One Way to Help the “Lost Generation”

lostgenerationA recent BusinessWeek cover story called today’s graduates “The Lost Generation,” citing statistics that young people who graduate in recession years continue to earn less over the long-term course of their careers.

This weekend, New York Times columnist Bob Herbert addressed the same issue, writing:

“These recent graduates have done everything society told them to do. They’ve worked hard, kept their noses clean and gotten a good education (in many cases from the nation’s best schools). They are ready and anxious to work. If we’re having trouble finding employment for even these kids, then we’re doing something profoundly wrong.”

Like BusinessWeek and Herbert, I am very worried about the situation for recent college graduates. Today I want to share with you what I’m doing about it:

I have and always will pay any interns who work for me. If you are a business owner, I ask that you do the same.

The reason I call myself a Generation Y career and workplace expert is because I spend my days studying and talking to college students, recent grads, university career services professionals and employers of entry-level workers. Lately, a major topic of these conversations has been the fact that so many ambitious, energetic, intelligent college graduates are currently working for free as unpaid interns.

Bob Herbert has noticed this as well. “As jobs become increasingly scarce,” he writes, “more and more college graduates are working for free, at internships, which is great for employers but something of a handicap for a young man or woman who has to pay for food or a place to live.”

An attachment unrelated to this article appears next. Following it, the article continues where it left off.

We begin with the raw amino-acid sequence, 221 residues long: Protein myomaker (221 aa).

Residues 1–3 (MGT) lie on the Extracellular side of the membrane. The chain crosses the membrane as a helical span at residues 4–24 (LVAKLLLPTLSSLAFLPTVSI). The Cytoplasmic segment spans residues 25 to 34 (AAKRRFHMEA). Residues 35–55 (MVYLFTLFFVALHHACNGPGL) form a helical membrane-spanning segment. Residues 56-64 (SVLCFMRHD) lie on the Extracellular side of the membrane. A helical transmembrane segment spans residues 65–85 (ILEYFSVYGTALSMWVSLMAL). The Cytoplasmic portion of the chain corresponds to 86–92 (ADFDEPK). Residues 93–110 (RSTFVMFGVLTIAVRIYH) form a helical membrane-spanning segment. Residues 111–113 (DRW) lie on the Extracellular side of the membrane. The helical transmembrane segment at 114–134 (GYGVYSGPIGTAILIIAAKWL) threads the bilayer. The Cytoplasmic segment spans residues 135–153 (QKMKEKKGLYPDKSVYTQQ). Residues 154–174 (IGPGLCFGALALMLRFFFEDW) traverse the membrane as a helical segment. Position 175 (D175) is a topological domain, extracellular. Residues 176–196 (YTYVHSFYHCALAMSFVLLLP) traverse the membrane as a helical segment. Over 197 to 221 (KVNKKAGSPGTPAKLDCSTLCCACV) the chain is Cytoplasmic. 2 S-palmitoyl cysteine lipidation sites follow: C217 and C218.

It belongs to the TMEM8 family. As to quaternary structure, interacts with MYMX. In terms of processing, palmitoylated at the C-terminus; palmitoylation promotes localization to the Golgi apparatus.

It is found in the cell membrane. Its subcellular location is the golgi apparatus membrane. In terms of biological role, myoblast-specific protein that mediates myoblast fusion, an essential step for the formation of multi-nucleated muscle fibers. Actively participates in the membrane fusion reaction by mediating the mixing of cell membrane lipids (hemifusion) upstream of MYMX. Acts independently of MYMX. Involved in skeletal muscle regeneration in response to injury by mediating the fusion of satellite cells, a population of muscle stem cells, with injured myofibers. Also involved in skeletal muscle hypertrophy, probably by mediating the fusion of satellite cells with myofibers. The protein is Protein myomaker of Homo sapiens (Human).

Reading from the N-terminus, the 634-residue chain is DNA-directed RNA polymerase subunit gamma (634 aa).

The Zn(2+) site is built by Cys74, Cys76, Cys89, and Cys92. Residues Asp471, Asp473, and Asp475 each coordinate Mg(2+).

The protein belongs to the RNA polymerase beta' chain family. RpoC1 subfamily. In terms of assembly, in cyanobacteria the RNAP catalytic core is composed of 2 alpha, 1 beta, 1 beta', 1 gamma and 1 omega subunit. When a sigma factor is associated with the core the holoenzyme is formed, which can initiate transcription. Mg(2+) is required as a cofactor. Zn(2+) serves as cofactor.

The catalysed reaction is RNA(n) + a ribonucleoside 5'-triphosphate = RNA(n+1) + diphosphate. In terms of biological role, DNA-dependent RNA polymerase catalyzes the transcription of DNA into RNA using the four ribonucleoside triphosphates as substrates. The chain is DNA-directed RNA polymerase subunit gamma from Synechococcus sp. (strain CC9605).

Certainly unpaid post-college internships have been popular for many years, particularly in glamorous, highly competitive fields such as magazine publishing, fashion and politics, or in the nonprofit world where employers simply can’t afford to pay. Over the years I have regularly advised students, particularly those interested in internship-heavy professions, to get the best experience they can, which often means working for free.

But, before the recession, most students did internships before graduating, to receive college credit or to gain “real world” experience over the summer. Today, a large number of college-educated young people are working as unpaid interns after graduation, in the hopes that they may one day receive paid positions. This holds them back from becoming financially independent, and it means that students with no family support are excluded from many opportunities because they have to make money to support themselves.

Bottom line: companies that can afford to should pay their interns. Right now lots of businesses that could pay interns are taking advantage of the recession and bringing in recent grads to work for free, simply because they can.

If you are a business owner of any size and you employ or are thinking about employing an unpaid intern, I encourage you to reconsider and pay that young person a decent wage. A relatively small amount of money, such as $100 or $200 a week , probably won’t impact your bottom line, but will help a young person get by and get experience.

I recently hired a part-time assistant, who is a 2009 college grad. She works 10 hours per week and I pay her a fair hourly wage. She works additional hours for another business owner, who also pays her for her work. I have paid an intern in the past and will pay all interns in the future.